Germany Haydn, Bartók, and Schubert: Quatuor Ébène (Pierre Colombet, Gabriel Le Magadure [violins], Marie Chilemme [viola], Yuya Okamoto [cello]). Kammermusiksaal, Philharmonie, Berlin, 10.10.2023. (MB)
Haydn – String Quartet in G minor, Hob. III:33, Op.20 No.3X
Bartók – String Quartet No.3, Sz 85X
Schubert – String Quartet No.15 in G major, D 887
This was an outstanding concert: three masterpieces of the string quartet repertoire in performances that were not only of the highest quality but also, especially in Schubert’s case, constantly (in a good way) surprising. The Quatuor Ébène, here with Yuya Okamato substituting for regular cellist Raphaël Merlin, is of course one of the world’s leading chamber ensembles; I doubt anyone would question that. But there was absolutely no resting on laurels.
If a Death on the Maiden I heard from this quartet fourteen years ago had announced a Schubert raging against the dying of the light, this G major Quartet took such tendencies further. Not only was this anything but a comfortable, Biedermeier Schubert, it was perhaps the most brazenly modernistic incarnation of the composer I have heard: certainly so when it comes to quartet-playing. There were times when I might have thought this music from a century later, especially coming as it did after Bartók’s Third Quartet, although then I remembered late Beethoven — and appreciated just how much vehement strength of purpose was shared between the two composers. Not that lyricism, whether in the first movement or elsewhere, was absent, but it was never merely lyrical, never a chance for repose. This is not how I should always like to hear Schubert, but that is not the point. Its compelling instability, within an overarching command of form and structure, had it make sense, almost like never before. A disconcerting combination of nervous energy and E minor melancholy characterised the second movement. Ferocious, grandly rhetorical outbursts to rival anything in Winterreise, made their point both in themselves but also, crucially, in relation to the music surrounding them. The scherzo was similarly febrile and full of startling dynamic contrasts. Even its Trio afforded little in the way of relaxation. Deeply ambiguous, heard as if through the haze of an uncomfortable summer night, its dreams seemed to tend towards a delirium carried through into a finale whose tipsy mood swings might charm yet could never console.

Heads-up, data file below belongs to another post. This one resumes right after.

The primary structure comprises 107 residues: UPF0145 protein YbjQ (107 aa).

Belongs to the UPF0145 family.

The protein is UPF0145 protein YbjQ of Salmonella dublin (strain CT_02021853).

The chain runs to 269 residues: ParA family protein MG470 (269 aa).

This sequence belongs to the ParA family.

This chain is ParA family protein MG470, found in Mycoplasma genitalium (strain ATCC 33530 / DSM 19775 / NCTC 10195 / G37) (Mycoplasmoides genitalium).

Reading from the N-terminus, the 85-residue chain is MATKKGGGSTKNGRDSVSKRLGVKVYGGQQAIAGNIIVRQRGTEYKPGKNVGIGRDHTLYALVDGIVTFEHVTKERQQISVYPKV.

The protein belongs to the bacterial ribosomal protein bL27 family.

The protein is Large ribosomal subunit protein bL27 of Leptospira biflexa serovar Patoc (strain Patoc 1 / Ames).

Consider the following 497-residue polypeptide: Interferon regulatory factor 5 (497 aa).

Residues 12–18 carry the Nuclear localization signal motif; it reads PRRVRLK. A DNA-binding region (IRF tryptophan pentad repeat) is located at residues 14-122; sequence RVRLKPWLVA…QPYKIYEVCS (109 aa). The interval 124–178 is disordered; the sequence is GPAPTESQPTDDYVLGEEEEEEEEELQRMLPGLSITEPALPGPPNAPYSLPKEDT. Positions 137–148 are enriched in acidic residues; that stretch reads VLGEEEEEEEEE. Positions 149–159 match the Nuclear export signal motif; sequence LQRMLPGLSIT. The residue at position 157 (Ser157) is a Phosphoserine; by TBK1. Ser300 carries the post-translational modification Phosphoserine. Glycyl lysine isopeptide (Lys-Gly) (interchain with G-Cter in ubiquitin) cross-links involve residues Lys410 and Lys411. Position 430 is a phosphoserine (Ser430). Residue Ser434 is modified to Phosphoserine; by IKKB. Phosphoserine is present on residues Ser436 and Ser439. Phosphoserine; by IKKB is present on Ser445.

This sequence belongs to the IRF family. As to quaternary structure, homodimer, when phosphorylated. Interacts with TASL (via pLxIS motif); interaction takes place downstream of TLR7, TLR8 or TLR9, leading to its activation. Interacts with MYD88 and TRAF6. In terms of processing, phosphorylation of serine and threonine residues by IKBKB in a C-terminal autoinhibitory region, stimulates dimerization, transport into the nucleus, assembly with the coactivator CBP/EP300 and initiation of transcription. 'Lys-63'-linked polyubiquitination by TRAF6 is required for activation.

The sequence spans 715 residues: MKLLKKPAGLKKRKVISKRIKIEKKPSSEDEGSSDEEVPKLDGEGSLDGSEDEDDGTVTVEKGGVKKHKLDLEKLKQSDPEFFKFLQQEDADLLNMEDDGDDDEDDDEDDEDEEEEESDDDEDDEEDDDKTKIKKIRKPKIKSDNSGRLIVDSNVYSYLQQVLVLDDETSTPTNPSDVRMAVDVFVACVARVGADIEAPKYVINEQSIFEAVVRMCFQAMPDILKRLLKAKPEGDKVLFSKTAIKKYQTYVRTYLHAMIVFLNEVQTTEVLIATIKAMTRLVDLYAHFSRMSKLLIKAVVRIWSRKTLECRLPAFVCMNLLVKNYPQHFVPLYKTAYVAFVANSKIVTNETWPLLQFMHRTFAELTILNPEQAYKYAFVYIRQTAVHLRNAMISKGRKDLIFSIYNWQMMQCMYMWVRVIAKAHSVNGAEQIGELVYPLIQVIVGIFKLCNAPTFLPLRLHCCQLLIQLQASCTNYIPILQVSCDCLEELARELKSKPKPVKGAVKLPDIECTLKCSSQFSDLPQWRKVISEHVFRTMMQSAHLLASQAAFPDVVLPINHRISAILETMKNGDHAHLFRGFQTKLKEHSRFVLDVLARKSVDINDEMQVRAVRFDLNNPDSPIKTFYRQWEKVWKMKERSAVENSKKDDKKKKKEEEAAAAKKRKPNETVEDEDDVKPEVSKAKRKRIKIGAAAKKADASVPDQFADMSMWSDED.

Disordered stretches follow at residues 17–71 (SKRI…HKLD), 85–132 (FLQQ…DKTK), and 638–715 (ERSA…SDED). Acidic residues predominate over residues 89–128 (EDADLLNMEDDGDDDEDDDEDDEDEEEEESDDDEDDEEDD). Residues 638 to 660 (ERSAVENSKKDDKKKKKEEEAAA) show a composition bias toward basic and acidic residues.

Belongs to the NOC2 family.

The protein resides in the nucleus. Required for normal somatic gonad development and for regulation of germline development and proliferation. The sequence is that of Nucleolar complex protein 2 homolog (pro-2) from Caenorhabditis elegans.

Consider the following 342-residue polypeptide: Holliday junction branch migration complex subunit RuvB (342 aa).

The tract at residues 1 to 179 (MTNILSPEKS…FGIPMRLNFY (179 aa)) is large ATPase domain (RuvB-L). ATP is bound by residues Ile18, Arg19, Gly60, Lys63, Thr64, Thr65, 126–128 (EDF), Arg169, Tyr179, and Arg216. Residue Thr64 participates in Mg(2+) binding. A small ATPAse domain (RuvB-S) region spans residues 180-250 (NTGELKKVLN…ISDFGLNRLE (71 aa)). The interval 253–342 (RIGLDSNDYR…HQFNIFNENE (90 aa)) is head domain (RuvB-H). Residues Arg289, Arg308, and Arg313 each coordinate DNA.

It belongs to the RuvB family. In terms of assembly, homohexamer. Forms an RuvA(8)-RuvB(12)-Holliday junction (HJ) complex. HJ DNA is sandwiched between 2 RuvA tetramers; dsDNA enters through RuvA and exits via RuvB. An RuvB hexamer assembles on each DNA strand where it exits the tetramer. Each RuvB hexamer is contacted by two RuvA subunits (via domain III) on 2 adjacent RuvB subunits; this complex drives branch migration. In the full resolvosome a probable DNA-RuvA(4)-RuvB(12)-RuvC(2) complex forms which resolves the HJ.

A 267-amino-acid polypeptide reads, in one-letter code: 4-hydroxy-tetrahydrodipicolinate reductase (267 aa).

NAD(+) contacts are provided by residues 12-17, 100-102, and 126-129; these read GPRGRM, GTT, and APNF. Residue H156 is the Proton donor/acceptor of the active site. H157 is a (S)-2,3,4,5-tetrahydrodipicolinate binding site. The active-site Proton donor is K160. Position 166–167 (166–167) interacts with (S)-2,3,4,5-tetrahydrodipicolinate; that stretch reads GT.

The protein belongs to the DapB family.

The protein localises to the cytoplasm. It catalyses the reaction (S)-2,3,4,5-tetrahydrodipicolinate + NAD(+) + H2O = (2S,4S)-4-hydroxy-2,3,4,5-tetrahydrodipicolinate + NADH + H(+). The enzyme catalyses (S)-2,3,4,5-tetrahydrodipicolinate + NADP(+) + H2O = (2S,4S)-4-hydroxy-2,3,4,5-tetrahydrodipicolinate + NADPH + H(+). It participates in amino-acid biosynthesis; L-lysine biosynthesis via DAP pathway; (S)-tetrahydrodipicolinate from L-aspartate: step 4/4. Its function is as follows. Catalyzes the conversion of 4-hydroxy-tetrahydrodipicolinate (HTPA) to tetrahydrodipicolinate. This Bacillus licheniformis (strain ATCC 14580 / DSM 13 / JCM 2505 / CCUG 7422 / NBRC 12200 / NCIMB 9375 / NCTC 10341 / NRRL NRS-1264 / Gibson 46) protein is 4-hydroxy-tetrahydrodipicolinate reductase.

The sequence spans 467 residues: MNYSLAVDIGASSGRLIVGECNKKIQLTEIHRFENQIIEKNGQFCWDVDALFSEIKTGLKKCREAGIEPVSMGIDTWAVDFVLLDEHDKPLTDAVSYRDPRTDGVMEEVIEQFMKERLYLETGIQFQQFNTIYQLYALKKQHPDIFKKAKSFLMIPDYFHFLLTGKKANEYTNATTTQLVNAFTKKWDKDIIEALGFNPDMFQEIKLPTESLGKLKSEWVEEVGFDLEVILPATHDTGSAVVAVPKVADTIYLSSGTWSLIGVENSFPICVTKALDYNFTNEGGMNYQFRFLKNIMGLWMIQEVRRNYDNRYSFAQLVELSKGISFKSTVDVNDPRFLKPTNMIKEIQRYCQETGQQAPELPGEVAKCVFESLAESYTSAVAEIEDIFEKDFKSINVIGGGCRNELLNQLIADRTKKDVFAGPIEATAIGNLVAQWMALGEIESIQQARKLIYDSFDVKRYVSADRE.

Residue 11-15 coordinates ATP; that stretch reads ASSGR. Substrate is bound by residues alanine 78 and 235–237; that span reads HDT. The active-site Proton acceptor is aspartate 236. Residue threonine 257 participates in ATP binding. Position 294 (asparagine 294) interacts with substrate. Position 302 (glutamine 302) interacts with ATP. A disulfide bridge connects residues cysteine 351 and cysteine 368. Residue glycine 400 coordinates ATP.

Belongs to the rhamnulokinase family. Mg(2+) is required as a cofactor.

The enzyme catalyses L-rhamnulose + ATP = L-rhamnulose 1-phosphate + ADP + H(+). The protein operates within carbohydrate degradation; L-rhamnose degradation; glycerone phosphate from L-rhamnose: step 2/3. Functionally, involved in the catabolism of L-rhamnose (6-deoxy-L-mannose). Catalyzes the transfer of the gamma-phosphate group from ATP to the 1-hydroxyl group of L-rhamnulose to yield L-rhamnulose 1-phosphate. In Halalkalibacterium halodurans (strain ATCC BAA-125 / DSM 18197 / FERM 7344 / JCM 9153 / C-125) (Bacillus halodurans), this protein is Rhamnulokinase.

That 2009 Wigmore Hall concert had featured the same Bartók quartet. My memory is far too faded to attempt a comparison; suffice it to say that I was mightily impressed on both occasions. The first of its four parts vividly set out a number of dialectical contrasts and connections. Bartók does that, of course, but he needs his players to do so too. This they did in a performance as intent on making every note count as if it had been Webern, though the sheer profusion of melody on offer put me in mind of Mozart and Schoenberg too. The transition to the second part, as to each of the four parts, was splendidly handled: not only convincing but thrilling. Cello pizzicato having incited an infernal dance, themes could be turned upside down, inside out: always themselves, yet always new, a veritable homage to Bach. he Ricapitulazione della prima parte again combined the desolate and the welcoming, the ensuing Coda having its mysteries unlocked through recognition that gesture and motivic transformation were dependent on one another, even two sides to the same coin.
First on the programme was Haydn’s G minor Quartet, Op.20 No.3. Just as much as in the Bartók that followed, the players ensured that every note and its connections to what had gone and what would follow truly mattered. The freshness announced in the first movement, with a continuous development at least to rival that to be heard in the two later works spoke – and sang – in a Sturm und Drang manner that served as a meeting-point for what, with the broadest brush, we might think of as ‘Baroque’ and ‘Classical’ tendencies. There was no attempt to smooth the dissonances of the Menuetto; rather they registered fully within a euphonious balance that permitted the richness of Haydn’s inner parts to have their say. The slow movement was similarly rich, as it were, in its plain-spokenness, again characterised by something close to Schoenbergian developing variation. A tonal surprise to take one’s breath away such as one might expect from Schubert was as perfectly prepared as it was executed. The finale benefited from a different yet equal variety of intensity, suited to its character and function, replete with unexpected turns that, once heard, could never have been otherwise. The Quatuor Ébène brought all these to life in a vivid theatre of the imagination.